Once a QDRO is pre-approved and the draft is ready, both former spouses (and their attorneys if still involved) will need to do a final review, ask any questions, understand the language to their satisfaction and then approve the document. Obviously, this does not necessarily mean that the spouse who owns the retirement account is happy or wants to divide a share of the retirement account, but that he or she agrees that the order is accurately prepared according to the directives of the court and/or the settlement agreement. The document needs to be consistent with what was agreed upon and ordered, something fair and in accordance with the divorce.  

Filing with the Court and the Court’s Signature: 

This is an area that we have little to no control over, nor the ability to “push” faster typically. We can expeditiously e-file the order with the court once it is approved by all parties, but depending on the court/judge involved, it may get entered very quickly or it may take many, many weeks. If one party refuses to approve and sign the order, however, it will likely take a lot longer or even require a scheduled hearing.  

Transmit Certified Copies to the Plan: A Month 

Once the judge has signed the document, the court clerk has to enter it in your official divorce or family court case record. Once that has been accomplished, our office will need to obtain certified copies and send that official/certified copy to the plan administrator.  

Fill Out and Complete Distribution Paperwork from the Plan: While Waiting on the Court 

Most deferred compensation plans (such as cash and investment accounts) will have special paperwork that needs to be completed by the non-employee spouse that allows them to direct, to the plan, what they want done with their share of the money. Typically, the form will give options such as “roll over to another retirement account”, “open a new account at the current/same financial institution” or “cash out the funds and send a check.” Some plans also require the employee’s spouse to fill out a similar form. If the plan administrator is asking for a step to be completed, it will be faster and most efficient to simply complete the steps requested. 

Get Paid the Funds: Typically 30 to 90 days (But this Can Vary Widely) 

For deferred compensation accounts (such as cash accounts and investment accounts like a 401(k), 457 plan, etc.) this is the point when the plan funds can get cashed out. Once the QDRO is processed, the party receiving the funds will owe the income taxes if the funds are cashed and if applicable, penalties and other administrative fees need to be paid. A QDRO does allow for waiver of the early withdrawal penalty in certain circumstances.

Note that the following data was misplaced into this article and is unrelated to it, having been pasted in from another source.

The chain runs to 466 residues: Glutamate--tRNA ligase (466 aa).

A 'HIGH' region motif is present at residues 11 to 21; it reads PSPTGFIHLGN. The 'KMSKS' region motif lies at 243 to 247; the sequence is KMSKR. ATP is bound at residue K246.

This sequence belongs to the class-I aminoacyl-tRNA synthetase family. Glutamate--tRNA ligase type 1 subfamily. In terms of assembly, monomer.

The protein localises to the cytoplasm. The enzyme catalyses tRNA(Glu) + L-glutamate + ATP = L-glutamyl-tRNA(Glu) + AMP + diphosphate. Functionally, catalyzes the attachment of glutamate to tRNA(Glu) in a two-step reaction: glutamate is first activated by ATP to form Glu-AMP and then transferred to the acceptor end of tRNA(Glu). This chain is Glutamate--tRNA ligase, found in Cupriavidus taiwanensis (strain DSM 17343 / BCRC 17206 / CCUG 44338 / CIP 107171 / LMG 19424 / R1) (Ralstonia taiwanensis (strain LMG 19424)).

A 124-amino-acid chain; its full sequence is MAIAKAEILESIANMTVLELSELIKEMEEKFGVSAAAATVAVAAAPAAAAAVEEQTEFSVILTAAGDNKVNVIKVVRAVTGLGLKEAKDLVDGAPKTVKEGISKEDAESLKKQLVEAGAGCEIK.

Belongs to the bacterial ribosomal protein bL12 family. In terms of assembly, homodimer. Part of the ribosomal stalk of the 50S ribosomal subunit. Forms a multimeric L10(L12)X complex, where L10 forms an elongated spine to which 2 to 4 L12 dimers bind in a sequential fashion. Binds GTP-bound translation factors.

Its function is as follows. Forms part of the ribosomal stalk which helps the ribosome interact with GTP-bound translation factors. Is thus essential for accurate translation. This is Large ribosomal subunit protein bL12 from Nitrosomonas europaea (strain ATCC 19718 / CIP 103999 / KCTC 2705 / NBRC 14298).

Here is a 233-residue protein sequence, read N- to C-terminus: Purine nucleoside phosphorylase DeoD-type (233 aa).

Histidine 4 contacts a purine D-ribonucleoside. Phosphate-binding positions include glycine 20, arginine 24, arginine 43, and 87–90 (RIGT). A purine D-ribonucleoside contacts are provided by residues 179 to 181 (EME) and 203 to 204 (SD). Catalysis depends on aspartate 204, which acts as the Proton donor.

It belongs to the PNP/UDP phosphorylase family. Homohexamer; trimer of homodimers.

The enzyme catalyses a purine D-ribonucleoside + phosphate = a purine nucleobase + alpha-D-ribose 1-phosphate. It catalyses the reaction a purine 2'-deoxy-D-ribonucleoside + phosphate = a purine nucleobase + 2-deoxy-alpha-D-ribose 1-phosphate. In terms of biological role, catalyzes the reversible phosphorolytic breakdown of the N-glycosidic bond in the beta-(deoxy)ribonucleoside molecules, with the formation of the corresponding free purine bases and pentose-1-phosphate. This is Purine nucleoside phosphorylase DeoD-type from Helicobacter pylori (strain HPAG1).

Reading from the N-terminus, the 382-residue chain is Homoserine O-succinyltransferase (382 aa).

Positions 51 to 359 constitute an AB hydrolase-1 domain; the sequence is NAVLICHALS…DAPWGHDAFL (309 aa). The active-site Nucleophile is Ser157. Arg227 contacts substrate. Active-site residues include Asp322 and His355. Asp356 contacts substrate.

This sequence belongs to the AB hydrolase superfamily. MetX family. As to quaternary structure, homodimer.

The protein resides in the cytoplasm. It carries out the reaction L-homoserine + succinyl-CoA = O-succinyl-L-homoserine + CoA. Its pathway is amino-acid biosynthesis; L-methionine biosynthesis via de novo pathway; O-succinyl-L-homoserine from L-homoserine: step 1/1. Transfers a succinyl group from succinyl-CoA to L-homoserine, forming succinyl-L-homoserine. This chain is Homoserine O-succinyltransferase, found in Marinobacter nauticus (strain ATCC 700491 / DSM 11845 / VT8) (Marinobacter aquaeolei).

If you are being awarded a pension plan, likely, nothing can be paid out at this point. Typically, nothing can be paid until your spouse has reached retirement age or service time eligibility. Under some plans, even if a spouse is of retirement age, they still cannot receive funds until the employee spouse is eligible to receive his or her funds. If you are hopeful to receive a lump sum from a pension plan, it is important to share this with your attorney early so it can be negotiated- either as an offset to other asset division, or to find out if it is an available option under the relevant plan at issue.  

Regardless of the type of plan, the plan administrator will typically send a letter (again in 30 to 90 days, or sometimes longer) indicating that the order for the plan is “qualified.” The plan administrator will typically provide some information about how it interpreted the order and give an opportunity for both sides to appeal if they disagree with an interpretation. Many plans will allow you to waive this appeal time period if both parties sign a waiver.

At the conclusion of the appeal period, the plan will usually set aside the nonemployee spouse’s money into a separate/temporary account and then either write a check, roll over the funds or explain how the funds are otherwise segregated.  

In conclusion, how long does it take to get QDRO funds/money? 

It depends on the plan involved, the cooperation of the parties and some things beyond our control such as the cooperation of the parties, the review time frame by the plan administrator, the time the court takes to enter the order, among many other factors that are beyond our control. There are many steps to getting a QDRO prepared, entered and processed by the Plan administrator correctly.  The best we can do when it comes to timing is to give you our best estimate and work with you and the parties involved to keep the ball moving forward until the funds are rolled over, segregated and/or cashed out at your request.